For many years healthy cartilage tissue not only preserves its integrity and function but also performs a constant remodeling to meet requirements of changing loads on the joints. Multiple regulatory pathways by which chondrocytes in articular cartilage sense and respond to the mechanical stimuli have been discovered in recent studies. One of the pathways is a mechanical one, in which the chondrocytes sense the pressure on the cartilage and respond by gene transcription, translation and post-translational modification of the extracellular matrix. Another pathway is a cellular response to the electrical signals generated by the loaded cartilage tissue. It was discovered that an electric potential appears on a cartilage tissue if it is mechanically stressed. It was shown also, that the electric signal on a loaded cartilage tissue can be produced by two physical phenomena: a piezoelectric effect and a streaming potential.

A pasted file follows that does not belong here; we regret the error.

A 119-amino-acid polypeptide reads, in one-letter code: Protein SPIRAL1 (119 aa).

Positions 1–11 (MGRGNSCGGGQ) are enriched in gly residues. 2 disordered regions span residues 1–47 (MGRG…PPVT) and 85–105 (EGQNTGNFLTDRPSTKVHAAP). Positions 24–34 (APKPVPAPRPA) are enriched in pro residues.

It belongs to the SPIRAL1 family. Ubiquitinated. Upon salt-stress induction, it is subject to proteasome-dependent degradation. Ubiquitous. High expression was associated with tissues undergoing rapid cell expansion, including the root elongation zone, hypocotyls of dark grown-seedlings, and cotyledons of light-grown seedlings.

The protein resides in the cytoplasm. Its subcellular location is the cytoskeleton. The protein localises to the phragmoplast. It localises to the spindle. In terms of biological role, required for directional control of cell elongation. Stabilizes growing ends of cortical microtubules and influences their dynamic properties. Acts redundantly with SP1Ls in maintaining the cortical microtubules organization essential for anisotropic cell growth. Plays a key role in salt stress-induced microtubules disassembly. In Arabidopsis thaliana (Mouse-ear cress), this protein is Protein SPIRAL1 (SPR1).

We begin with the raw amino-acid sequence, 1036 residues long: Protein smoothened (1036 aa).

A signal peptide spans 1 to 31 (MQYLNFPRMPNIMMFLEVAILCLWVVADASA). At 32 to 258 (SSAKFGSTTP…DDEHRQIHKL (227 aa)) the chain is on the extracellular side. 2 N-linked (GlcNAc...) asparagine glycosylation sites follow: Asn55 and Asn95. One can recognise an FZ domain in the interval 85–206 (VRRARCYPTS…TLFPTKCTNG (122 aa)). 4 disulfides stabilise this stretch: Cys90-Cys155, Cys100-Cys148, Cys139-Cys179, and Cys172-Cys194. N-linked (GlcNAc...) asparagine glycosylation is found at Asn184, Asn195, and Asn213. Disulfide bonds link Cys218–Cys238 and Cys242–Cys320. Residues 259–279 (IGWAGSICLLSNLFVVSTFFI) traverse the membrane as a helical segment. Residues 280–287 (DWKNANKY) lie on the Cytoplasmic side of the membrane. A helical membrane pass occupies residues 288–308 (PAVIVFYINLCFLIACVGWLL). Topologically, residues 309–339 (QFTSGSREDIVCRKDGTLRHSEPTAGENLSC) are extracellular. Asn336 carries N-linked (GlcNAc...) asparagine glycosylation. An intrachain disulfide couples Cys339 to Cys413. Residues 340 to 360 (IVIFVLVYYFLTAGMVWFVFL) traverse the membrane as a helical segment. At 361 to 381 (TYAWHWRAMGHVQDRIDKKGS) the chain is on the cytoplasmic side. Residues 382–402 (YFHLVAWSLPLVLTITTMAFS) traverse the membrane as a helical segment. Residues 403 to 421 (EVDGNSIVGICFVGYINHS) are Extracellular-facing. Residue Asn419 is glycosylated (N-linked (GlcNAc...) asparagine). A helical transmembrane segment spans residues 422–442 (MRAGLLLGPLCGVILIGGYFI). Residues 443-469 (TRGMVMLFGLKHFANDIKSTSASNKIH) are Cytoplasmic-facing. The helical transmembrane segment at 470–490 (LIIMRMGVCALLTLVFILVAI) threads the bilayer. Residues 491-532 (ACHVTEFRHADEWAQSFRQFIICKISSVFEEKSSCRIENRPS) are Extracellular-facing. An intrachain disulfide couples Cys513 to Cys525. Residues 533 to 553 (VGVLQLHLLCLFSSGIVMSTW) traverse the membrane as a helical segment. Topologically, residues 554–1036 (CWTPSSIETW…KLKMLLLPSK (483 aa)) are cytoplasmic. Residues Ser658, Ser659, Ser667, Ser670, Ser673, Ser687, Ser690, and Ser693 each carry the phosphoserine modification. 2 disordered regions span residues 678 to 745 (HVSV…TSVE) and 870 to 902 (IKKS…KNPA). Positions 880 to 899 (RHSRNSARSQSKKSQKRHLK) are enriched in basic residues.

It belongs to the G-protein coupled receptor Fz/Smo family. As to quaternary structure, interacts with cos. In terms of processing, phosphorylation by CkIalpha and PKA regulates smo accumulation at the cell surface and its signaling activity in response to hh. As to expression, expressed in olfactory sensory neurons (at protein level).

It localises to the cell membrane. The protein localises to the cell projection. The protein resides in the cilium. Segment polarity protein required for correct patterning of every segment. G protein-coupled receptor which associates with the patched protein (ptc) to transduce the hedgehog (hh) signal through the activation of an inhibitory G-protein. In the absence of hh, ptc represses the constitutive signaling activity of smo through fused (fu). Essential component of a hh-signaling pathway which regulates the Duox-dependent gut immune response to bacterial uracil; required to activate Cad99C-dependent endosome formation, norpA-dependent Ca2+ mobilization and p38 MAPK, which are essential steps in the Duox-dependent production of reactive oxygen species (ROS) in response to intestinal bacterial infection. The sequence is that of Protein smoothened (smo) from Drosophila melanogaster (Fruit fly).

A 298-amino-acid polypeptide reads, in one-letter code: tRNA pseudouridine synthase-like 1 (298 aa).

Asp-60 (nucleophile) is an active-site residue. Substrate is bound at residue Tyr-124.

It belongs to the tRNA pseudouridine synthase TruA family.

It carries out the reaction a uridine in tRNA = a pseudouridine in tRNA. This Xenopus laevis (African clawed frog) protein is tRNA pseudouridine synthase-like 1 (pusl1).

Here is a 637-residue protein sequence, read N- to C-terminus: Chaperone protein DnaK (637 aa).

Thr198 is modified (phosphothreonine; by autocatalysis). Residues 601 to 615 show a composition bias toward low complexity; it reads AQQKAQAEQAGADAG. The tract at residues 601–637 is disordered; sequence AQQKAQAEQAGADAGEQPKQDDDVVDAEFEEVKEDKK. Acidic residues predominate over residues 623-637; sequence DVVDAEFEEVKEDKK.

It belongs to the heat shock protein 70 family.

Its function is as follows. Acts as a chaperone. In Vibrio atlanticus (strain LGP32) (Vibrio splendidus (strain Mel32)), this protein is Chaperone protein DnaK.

Piezoelectric effect is the ability of some materials to generate an electric field in response to applied mechanical stress. Piezoelectric effect has been observed in a number of soft and hard tissues (including cartilage and bone) and appears to be associated with the presence of oriented fibrous proteins such as collagen. A deformation of a protein molecule produces asymmetric shift of the opposite electric charges comprising the molecule and results in a macroscopic electric potential on the stressed tissue.
 A streaming potential is produced when a liquid is forced to flow through a capillary or porous solids (including cartilage and bone). The streaming potential results from the presence of an electrical double layer at the solid-liquid interface. This electrical double layer is made up of ions of one charge type which are fixed to the surface of the solid and an equal number of mobile ions of the opposite charge which are distributed through the neighboring region of the liquid phase. A mechanical stress applied to such a system creates a flow of the mobile ions with respect to the fixed ions on the solid which constitutes an electric current. The electric potential on the tissue generated by this current is called a streaming potential.